Geneva: When German Foreign Minister Annalena Baerbock went to China earlier this year, she admonished her Chinese counterpart for his country's treatment of the Uyghur Muslim minority.
Qin Gang did not take the comment kindly, replying that China did not need "a teacher from the West." He rejected the notion that there are "universal standards" to protect human rights. Baerbock pointed to the United Nations Universal Declaration of Human Rights (UDHR).
The UN General Assembly adopted the document on December 10, 1948.
Now, Baerbock has warned of the threat posed to the principles enshrined in that document, which is why "universal human rights are more important than ever," she told a gathering of her Green Party's lawmakers marking the anniversary. She opposed the position that "human rights were for fair-weather politics that are only important when there are no other problems."
The declaration, which came into force just three years after the devastation of the Second World War, sums up its intentions in its first article: "All human beings are born free and equal in dignity and rights."
What may seem like an obvious statement was considered a significant breakthrough in global cooperation. For Baerbock, the document forms the basis of German foreign policy 75 years later.
Despite the many challenges to it, from the Middle East to Ukraine to Sudan, the UN High Commissioner for Human Rights, saw reason to celebrate the anniversary.
"The Universal Declaration of Human Rights is a miraculous text," Volker Türk, the commissioner, said in a statement. "At a time when the world emerged from cataclysmic events, the Declaration set out universal rights and recognized the equal worth of every person."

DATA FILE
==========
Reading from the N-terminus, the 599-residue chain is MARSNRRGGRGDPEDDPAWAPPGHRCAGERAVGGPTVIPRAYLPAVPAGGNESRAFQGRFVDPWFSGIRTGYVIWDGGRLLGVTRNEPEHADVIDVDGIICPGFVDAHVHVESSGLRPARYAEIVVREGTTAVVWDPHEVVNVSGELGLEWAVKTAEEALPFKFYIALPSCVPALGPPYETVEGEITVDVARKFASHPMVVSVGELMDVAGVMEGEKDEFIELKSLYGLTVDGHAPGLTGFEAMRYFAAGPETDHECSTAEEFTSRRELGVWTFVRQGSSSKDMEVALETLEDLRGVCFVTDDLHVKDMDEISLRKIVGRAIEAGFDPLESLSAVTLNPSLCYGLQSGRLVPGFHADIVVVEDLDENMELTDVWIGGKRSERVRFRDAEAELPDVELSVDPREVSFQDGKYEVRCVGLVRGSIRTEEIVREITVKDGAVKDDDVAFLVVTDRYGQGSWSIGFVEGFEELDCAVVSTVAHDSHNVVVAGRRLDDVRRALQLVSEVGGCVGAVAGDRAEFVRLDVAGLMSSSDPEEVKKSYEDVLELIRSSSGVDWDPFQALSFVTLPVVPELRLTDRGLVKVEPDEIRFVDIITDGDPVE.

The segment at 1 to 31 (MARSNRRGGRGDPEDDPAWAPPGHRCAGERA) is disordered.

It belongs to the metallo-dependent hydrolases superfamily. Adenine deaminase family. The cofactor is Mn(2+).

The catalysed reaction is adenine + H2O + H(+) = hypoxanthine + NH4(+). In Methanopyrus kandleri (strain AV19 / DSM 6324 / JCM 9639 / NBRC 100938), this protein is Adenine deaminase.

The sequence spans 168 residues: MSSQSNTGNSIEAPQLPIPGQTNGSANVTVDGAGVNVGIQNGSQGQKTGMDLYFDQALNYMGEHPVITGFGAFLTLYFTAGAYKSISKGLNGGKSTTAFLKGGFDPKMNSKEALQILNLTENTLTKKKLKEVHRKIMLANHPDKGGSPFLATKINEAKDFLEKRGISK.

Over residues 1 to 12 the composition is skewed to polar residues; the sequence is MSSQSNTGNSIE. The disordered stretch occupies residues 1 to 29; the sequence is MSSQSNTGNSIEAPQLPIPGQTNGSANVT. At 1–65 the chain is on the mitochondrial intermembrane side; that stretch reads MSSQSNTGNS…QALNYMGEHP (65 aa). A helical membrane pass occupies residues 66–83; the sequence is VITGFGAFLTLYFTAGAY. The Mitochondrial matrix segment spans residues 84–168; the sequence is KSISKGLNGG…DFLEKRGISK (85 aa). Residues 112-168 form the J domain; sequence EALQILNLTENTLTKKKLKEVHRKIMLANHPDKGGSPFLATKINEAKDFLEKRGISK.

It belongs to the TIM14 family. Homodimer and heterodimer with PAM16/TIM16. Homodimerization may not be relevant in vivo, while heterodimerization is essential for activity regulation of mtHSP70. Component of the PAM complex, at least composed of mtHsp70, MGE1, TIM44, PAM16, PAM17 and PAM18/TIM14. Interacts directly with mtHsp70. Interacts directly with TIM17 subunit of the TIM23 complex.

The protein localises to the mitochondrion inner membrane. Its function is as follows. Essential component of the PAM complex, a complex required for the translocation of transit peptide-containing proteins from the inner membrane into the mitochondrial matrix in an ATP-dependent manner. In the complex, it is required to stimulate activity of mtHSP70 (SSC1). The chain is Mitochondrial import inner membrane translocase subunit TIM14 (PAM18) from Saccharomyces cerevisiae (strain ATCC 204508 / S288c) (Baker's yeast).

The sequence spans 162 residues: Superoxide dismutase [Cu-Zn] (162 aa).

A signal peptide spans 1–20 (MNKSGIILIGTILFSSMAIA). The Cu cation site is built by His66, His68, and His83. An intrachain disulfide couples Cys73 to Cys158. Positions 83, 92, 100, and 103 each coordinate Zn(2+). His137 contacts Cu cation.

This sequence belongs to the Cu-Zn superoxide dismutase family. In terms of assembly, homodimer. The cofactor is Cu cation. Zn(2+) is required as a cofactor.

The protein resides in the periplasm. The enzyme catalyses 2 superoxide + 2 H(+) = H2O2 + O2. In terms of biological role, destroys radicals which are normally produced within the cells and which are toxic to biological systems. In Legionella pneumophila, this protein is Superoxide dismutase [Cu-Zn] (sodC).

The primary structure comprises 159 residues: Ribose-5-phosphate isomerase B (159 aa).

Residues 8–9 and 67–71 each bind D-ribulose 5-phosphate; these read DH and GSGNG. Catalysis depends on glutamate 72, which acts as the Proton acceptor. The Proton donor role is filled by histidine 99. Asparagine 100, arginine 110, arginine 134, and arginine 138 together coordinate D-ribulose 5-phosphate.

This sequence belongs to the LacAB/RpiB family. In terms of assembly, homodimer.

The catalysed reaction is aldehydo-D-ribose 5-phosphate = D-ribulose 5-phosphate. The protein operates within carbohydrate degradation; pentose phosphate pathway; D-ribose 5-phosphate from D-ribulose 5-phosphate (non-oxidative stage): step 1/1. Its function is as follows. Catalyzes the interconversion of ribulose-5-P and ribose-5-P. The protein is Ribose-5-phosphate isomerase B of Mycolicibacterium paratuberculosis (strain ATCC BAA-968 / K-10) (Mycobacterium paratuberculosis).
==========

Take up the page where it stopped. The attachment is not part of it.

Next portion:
"Even as the 30 articles of the Declaration have sparked a transformation in all areas of our lives," Türk added, "the embers of racism, misogyny, inequality and hatred continue to threaten our world."
The UN estimates that there are now 110 million refugees in the world and 735 million people without enough food to each. Fifty million people are in slavery, according to the International Labor Organization (ILO).
In all, the situation paints a grim picture that "would have dramatically blown up my worst-case scenario ten years ago," Heiner Bielefeldt, a professor of human rights at the University of Erlangen in the southern German state of Bavaria, told DW.
"There have not only been setbacks but outright collapses, both thanks to the advance of autocratic regimes as well as the autocratic tendencies within established democracies," he said.
Despite the poor grade for human rights enforcement, Bielefeldt noted some progress, such as the arrest warrant issued for Russian President Vladimir Putin by the International Criminal Court. Russia, however, does not recognize the court, and Putin is unlikely to face justice there for his invasion of Ukraine.
Germany's human rights standing has also taken a hit. International monitors have downgraded the country's standing from "open" to "hampered," due to the state's treatment of climate activists.
On the international level, however, Germany sees itself as a champion of human rights. Bielefeldt pointed to using German courts, under the principle of universal jurisdiction, to try perpetrators of torture in Syria. It was the first of its kind.
In January last year, the court sentenced the main defendant to life imprisonment for crimes against humanity, 27 counts of murder, rape and deprivation of liberty.
At the Greens' gathering, Baerbock acknowledged the diplomatic challenge of balancing engagement with accountability when it comes to countries with poor records on human rights. Given the number of crises confronting the international community, Bielefeldt said getting that balance right will remain a significant challenge for policymakers.
"It's no longer just about human rights violations here and there, or breaches of international humanitarian law, but about the fact that an entire set of international rules, developed over decades, is in danger of being destroyed," he said.